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The Rust Belt Aesthetic

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Overseas competition. Automation replacing industrial labor. The inability to adapt to the global economy. Unions. Even the weather. Many reasons are given for why Rust Belt cities have lagged the rest of the nation in their recovery from their industrial heyday. But there’s one under-recognized but still consequential reason – the poor quality of the Rust Belt aesthetic. Rust Belt cities have never quite been known for their looks, and in an era when looks increasingly matter, they often fall short.  read more »

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How Los Angeles Descended Into Neo-Feudalism and How to Fix It

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For most of the last century, Los Angeles loomed as the next great American city, a burgeoning paradise riding the shift of world power west. It seemed posed to leave New York and London in the dust, the engines of growth inexorable. There was the city's dominance of the entertainment and aerospace industries, which incited migration from both the rest of the country and abroad, and all this promise was symbolized by a spread of suburban single-family houses that seemed to embody the ideal American dreamscape.  read more »

Red States Need to Be Citizen Friendly

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My latest column is now online in Governing magazine. It’s a very tough look at northern red state governments and how they have not delivered economic results. I specifically mention Kansas and Indiana.  read more »

Even the Manhattan Institute Says Curb Your Car

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If an early April panel discussion (virtual) of the Manhattan Institute on “Planning the Post-Covid City” was surprisingly progressive, maybe it was because this talk of revolution in the streets was about reallocating little more than parking spaces. Yet that much upheaval is basic, these panelists agreed, to renewal of New York’s pre-pandemic glory.  read more »

A Very Curious Thing is Happening in Austin, Texas

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When the nation’s CEOs were being polled about state business climates earlier this year for Chief Executive’s annual rankings of the “Best and Worst States for Business,” there was a lot of concern about Austin, Texas, among the magazine’s conservative-leaning readership.  read more »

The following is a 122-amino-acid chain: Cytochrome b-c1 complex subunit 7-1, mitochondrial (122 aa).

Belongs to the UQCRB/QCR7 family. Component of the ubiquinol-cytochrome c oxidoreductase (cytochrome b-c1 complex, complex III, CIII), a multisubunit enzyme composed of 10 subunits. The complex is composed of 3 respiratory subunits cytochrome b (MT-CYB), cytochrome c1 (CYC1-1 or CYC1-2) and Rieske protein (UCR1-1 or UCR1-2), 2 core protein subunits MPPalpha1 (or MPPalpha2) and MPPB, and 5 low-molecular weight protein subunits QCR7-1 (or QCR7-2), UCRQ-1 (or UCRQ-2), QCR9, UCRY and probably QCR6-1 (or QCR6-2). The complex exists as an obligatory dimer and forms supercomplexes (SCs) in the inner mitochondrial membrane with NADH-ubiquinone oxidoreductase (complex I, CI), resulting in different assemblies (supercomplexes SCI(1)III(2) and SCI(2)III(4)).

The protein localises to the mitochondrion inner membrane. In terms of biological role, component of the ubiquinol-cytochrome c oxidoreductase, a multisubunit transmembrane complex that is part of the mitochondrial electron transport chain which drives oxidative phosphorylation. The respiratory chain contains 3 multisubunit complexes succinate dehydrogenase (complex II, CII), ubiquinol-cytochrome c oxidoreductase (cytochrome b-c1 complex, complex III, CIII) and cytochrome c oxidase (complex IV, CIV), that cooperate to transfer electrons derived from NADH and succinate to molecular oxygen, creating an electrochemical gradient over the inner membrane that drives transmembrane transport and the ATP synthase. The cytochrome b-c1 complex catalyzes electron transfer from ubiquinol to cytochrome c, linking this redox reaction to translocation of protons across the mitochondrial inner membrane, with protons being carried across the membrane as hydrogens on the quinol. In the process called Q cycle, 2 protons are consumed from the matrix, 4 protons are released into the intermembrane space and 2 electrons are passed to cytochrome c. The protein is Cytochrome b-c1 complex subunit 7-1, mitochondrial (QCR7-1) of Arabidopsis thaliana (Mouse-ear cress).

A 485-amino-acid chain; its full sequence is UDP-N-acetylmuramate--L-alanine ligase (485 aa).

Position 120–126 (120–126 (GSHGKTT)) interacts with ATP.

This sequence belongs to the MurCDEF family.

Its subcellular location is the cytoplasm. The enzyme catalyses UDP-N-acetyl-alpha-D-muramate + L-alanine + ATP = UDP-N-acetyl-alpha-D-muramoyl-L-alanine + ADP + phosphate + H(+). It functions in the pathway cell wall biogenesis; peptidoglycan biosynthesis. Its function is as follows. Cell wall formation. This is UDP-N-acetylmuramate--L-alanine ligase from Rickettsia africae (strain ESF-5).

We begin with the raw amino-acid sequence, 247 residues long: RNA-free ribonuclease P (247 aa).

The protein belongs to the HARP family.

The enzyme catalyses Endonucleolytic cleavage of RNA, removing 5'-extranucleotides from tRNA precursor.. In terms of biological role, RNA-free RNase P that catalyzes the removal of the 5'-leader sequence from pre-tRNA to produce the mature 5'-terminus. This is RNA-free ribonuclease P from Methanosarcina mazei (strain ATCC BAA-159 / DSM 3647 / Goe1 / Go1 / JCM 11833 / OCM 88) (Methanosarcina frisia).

March 2021 Transit Ridership Down 59%

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Public transit carried 33 percent fewer riders in March 2021 than in March 2020 and 59 percent fewer than in March 2019, according to data published yesterday by the Federal Transit Administration.  read more »

The Geography of COVID-19

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The ongoing pandemic is reshaping the geography of our planet, helping some areas and hurting others. In the West, the clear winners have been the sprawling suburbs and exurbs, while dense cores have been dealt a powerful blow. The pandemic also has accelerated class differences and inequality, with poor and working class people around the world paying the dearest price. These conclusions are based on data we have repeatedly updated.  read more »

America’s Post-Pandemic Geography

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Even as vaccination increases across the United States and an end to the tragedy of the Covid-19 pandemic seems in sight, the economic, fiscal, political, and geographic fallout from the virus cannot be overstated: a massive public health crisis that left more than half a million Americans dead, an economic catastrophe that caused record unemployment and small-business closures, and a seismic political event that surely helped tip the presidential election. The pandemic will pass, and the economy will revive, as it is already doing.  read more »

Vuca Waymo

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I’m prone to going down YouTube rabbit holes that take me to unexpected places. I recently eavesdropped on a Zoom conference where a woman in rural Idaho was strategizing on the global dairy trade. Turns out Mormon farmers are locked in a dog-eat-dog international competition over bulk milk commodities and specialty cheeses. New Zealand is their prime nemesis. Who knew?  read more »

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